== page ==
Project Bella

Path Following Sadness

This week was also fairly busy, but I managed to set up the path following agent and environment and train it in various ways. The agent I currently have is passed the following observations:

  • Information from eleven raycast acting as its eyes:
    • A one-hot encoding of the tag the raycast hit (there are four observable tags, and the fifth spot in the encoding corresponds to a miss)
    • The direction to the object hit by the raycast
    • The distance to the object hit by the raycast
  • The direction the agent is facing (its normalized velocity)
  • Whether or not the agent is trying to jump
  • Whether or not the agent is on the ground
  • Whether or not the agent has reached the destination
  • Whether or not the agent has changed directon

These totaled 105 observations. Every time the agent encountered the trigger collider of a path node along the user-drawn path, it received a small reward of 0.1. If it encountered the destination trigger, it received a much larger reward and continued to be rewarded in tiny amounts as long as it stayed in contact with the destination trigger.

Information like the direction of the raycast and the distance to the hit object is not normally passed to the agent using ML-Agents' RayPerceptionSensorComponent2D; all that component passes are the one-hot encodings. So I ripped some of the code from that component and modified it to pass all of the desired information, hoping it would allow the agent to be more precise about its choices.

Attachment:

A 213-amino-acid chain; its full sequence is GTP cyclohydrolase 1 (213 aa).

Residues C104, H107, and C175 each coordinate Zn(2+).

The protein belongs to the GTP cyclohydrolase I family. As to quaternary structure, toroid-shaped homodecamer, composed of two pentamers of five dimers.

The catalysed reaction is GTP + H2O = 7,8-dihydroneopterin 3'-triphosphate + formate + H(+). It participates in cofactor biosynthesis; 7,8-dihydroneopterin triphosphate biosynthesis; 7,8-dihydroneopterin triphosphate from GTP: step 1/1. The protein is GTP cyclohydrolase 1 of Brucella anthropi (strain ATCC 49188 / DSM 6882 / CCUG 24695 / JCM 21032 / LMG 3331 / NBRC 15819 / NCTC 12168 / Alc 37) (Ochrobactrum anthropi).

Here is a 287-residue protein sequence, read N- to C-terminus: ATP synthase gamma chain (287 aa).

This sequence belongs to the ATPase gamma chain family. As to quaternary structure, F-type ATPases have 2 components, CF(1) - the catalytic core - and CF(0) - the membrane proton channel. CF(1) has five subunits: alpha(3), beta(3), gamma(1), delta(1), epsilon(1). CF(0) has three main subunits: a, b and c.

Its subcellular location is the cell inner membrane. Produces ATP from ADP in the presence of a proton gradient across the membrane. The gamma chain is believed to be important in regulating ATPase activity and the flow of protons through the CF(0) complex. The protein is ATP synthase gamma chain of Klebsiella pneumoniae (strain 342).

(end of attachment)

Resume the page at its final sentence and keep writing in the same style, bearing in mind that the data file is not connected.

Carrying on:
Needless to say, as with most things in this project, it did not work.

Perhaps I needed to train each agent for more time before getting frustrated and giving up (which would typically occur after 100 thousand iterations) or change the layout of the environment as it's very congested right now and randomly jumping around can achieve more than it should. Whatever the case, I glanced at some other ML-Agents examples that I thought were similar to mine to see how the agent was being rewarded and punished.

The wall-jump example tries to train an agent to jump over a wall and get to a goal. It can jump on top of a block and push it to the wall to assist it in jumping over. Looking at this agent's script, I was surprised to find that it was just using a RayPerceptionSensorComponent3D for its eyes (i.e., the only "visual" data it received were the tags of the objects in front of it), and its rewards were incredibly sparse: it was only rewarded upon reaching the goal, and at no other time. And yet it was performing really well.

My goal for spring break is pretty much the same as it was this week: to get a working path-following agent. I'll try tweaking the environment, searching through the provided ML-Agents examples for hints, looking through online tutorials with similar goals to mine, and allowing my agent to train for much more time (honestly, its hidden layers had 512 nodes each AND it was a recurrent neural network; the likelihood of it learning quickly in 100 thousand iterations was pretty low if the wall-jump had a significantly simpler brain and needed a million iterations to learn).